Energy Efficiency

, Volume 11, Issue 4, pp 799–822 | Cite as

Role of a forward-capacity market to promote electricity use reduction in the residential sector—a case study of the potential of social housing participation in the Electricity Demand Reduction Pilot in the UK

Original Article
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Abstract

The residential sector is key for electricity demand in many developed economies. Reducing electricity use in households is valuable for carbon mitigation and capacity adequacy and addressing fuel poverty. In many liberalised systems, a forward-capacity market is established to remunerate resources’ capacity value, with some allowing electricity use reduction to participate. This paper focuses on the Electricity Demand Reduction Pilot in the UK that trials a novel approach of incentivising electric efficiency via the Great Britain capacity market. Using a case study of social housing, it identifies barriers faced by the residential sector to utilise funding from the pilot. While opportunities exist for electricity use reduction in lighting, appliances and heating, financial incentives based on the impact on system peak demand are unlikely to be attractive and disadvantage insulation and efficient heating system. Limited budget for electric efficiency project and inflexible requirement of over 2-year payback of Electricity Demand Reduction (EDR) Pilot pose the challenge of funding projects, especially for small organisations, even if they can deliver capacity value to the electricity system. The obligation to deliver and verify committed peak savings and limited scope for payback present challenges and risks for projects to target potential opportunities within households. For communal electricity use, the minimum savings, cash flow and limited internal capabilities are constraints. Therefore, it is inadequate to rely on a forward-capacity market as a primary vehicle for incentivising electric efficiency investment in the residential sector, highlighting the importance of alternative provisions like supplier obligation and market transformation.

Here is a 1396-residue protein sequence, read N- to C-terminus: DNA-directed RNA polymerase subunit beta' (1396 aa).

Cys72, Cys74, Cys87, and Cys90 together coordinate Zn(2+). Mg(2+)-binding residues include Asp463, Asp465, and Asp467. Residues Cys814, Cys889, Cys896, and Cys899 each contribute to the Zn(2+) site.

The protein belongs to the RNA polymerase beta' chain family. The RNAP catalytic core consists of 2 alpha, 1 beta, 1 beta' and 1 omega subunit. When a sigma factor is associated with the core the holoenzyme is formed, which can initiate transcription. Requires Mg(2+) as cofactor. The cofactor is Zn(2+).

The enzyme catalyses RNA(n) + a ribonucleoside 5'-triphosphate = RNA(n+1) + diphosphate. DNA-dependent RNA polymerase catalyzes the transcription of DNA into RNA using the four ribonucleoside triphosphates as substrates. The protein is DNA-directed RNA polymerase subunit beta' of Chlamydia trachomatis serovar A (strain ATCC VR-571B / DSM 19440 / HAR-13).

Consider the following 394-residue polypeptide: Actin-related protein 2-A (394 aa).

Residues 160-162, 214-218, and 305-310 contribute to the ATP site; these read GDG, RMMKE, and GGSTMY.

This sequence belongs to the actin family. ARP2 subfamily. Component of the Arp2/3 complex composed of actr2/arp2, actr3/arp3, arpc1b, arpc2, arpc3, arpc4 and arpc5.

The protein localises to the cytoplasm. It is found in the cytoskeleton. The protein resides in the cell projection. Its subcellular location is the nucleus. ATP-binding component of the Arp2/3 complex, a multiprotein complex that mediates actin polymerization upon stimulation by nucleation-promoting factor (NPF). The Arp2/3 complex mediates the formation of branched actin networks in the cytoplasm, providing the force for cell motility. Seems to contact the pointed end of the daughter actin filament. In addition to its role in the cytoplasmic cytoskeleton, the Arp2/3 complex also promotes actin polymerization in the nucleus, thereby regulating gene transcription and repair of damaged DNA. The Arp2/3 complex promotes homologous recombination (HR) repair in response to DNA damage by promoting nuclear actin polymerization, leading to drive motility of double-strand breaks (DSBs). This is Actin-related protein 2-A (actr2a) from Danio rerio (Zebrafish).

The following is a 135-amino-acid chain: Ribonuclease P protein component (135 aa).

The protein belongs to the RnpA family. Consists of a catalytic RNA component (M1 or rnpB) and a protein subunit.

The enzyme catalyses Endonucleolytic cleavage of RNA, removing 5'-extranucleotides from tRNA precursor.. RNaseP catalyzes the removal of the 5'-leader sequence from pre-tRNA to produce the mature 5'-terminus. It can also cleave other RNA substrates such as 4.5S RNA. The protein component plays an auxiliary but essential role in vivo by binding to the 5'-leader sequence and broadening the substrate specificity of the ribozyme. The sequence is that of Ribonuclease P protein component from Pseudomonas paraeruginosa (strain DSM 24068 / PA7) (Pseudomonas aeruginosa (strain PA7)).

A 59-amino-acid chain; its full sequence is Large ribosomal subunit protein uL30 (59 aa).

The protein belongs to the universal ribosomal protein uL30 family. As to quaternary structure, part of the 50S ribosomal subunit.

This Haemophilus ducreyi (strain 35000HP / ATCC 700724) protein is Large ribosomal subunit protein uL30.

Keywords

Electricity use reduction Peak demand Capacity market Residential Social housing 

Notes

Acknowledgements

The author is supported by the China Scholarship Council to undertake this research. The author would like to thank all participants in this research, Professor Nick Eyre and Dr. Sarah Darby for their valuable comments on this paper and Dr. Gavin Killip and Dr. Marina Topouzi for their help with the design of survey.

Compliance with ethical standards

Consent for recording is obtained for all interviews.

Conflict of interest

The author declares that there is no conflict of interest.

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Authors and Affiliations

  1. 1.Environmental Change InstituteUniversity of OxfordOxfordUK

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